Auxin depletion in barley plants under high-temperature conditions represses DNA proliferation in organelles and nuclei via transcriptional alterations

Takeshi Oshino, Shinya Miura, Syunsuke Kikuchi, Kazuki Hamada, Kentaro Yano, Masao Watanabe, Atsushi Higashitani

    Research output: Contribution to journalArticlepeer-review

    25 Citations (Scopus)

    Abstract

    Many plant species are susceptible to high-temperature (HT) injury during reproductive development. We recently demonstrated that HT represses the expression of YUCCA auxin biosynthesis genes and reduces endogenous auxin in the developing anthers of barley and Arabidopsis. Here, we show that DNA proliferation in mitochondria, chloroplasts and nuclei of developing panicles is inhibited with increasing temperatures in barley. Following DNA proliferation suppression, terminal abnormalities were observed in the organelles of anther wall cells, including mitochondrial swelling and overdevelopment of chloroplasts. Comprehensive transcriptome analyses using both reproductive organs and vegetative tissues showed high and positive pairwise correlations between the expression profiles of auxin-induced genes, DNA replication-related genes and mitochondrial-related genes. In contrast, the expression profiles of auxin-repressed protein genes and photosynthesis-/chloroplast-related genes were negatively correlated with those of the previously mentioned genes. Under HT conditions, the former was repressed and the latter was up-regulated in the developing panicles. Furthermore, application of exogenous auxin promoted the expression of DNA replication-related genes under HT conditions, inducing anther cell proliferation. These suggest that compromised auxin biosynthesis/IAA level under HT condition results in nuclear and organellar DNA proliferation arrest due to co-transcriptional alterations.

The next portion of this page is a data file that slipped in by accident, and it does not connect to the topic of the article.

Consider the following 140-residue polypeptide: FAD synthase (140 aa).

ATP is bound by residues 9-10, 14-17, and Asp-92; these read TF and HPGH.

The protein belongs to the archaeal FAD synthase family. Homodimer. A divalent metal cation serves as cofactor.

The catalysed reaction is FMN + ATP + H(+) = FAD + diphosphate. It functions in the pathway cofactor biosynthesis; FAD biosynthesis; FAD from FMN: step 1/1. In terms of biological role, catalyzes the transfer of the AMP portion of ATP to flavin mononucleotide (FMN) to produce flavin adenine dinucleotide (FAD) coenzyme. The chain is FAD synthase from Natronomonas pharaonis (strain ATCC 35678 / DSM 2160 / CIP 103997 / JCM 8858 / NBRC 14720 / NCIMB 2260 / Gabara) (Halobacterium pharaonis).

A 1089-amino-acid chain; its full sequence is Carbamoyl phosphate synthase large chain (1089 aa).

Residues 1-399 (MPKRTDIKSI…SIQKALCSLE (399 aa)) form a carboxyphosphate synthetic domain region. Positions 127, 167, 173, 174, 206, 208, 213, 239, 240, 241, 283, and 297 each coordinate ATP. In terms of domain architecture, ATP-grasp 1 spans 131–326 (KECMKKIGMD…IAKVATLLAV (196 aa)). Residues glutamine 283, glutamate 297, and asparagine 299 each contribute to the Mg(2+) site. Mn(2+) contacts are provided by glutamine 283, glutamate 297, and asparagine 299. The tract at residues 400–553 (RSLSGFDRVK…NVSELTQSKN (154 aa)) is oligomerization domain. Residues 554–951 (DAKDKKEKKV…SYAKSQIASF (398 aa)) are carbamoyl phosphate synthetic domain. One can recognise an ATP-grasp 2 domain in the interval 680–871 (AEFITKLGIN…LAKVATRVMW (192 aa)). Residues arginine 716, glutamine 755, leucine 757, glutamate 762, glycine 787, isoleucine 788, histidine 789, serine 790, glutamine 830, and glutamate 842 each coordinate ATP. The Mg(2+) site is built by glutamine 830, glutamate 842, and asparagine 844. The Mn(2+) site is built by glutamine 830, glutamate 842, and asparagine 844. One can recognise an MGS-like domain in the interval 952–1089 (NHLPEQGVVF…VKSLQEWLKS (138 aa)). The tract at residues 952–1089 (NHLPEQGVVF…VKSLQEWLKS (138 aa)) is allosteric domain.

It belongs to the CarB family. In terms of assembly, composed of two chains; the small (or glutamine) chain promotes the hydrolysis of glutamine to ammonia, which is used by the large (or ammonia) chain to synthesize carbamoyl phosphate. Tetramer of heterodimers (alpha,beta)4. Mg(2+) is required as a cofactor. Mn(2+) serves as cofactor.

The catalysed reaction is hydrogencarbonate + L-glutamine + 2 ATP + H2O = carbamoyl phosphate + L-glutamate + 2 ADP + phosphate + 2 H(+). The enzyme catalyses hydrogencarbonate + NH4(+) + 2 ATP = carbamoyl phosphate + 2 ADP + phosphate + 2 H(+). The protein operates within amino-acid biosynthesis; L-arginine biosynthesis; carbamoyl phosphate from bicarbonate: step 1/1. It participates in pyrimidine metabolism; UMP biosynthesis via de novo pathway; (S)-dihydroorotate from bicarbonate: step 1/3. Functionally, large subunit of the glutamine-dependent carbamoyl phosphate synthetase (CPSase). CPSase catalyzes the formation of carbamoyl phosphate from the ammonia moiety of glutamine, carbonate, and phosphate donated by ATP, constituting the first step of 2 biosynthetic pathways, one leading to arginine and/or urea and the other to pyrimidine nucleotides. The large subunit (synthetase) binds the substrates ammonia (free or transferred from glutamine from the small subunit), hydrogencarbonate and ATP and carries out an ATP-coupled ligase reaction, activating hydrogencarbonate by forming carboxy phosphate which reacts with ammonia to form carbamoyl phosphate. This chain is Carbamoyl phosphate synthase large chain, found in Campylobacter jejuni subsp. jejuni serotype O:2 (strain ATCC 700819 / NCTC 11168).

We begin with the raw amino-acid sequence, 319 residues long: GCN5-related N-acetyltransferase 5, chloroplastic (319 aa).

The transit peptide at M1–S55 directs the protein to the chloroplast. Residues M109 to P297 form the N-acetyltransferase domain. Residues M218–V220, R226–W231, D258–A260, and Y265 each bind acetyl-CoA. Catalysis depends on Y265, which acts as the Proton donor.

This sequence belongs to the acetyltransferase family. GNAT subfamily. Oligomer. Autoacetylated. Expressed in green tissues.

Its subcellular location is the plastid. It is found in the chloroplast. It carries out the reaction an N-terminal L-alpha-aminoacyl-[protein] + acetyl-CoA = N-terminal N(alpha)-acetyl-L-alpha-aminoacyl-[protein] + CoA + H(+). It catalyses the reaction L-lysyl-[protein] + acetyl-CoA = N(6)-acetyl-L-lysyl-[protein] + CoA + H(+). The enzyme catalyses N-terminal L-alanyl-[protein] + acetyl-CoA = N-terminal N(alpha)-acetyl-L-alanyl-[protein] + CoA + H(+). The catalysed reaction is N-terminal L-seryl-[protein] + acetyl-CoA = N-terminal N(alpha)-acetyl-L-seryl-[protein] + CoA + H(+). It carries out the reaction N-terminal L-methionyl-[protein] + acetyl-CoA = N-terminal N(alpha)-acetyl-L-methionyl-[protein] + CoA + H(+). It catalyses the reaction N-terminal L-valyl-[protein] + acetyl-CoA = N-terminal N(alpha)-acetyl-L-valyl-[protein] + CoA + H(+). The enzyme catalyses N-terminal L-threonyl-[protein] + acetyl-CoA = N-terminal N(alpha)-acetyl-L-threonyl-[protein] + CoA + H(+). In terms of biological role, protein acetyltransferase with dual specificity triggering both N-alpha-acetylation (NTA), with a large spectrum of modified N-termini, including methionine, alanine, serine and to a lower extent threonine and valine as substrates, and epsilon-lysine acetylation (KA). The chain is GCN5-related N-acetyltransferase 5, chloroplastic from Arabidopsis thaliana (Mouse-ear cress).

Original languageEnglish
    Pages (from-to)284-290
    Number of pages7
    JournalPlant, Cell and Environment
    Volume34
    Issue number2
    DOIs
    Publication statusPublished - 2011 Feb

    Keywords

    • Anther
    • High-temperature injury
    • Male sterility
    • SOM
    • Stress response
    • Transcriptome

    ASJC Scopus subject areas

    • Physiology
    • Plant Science

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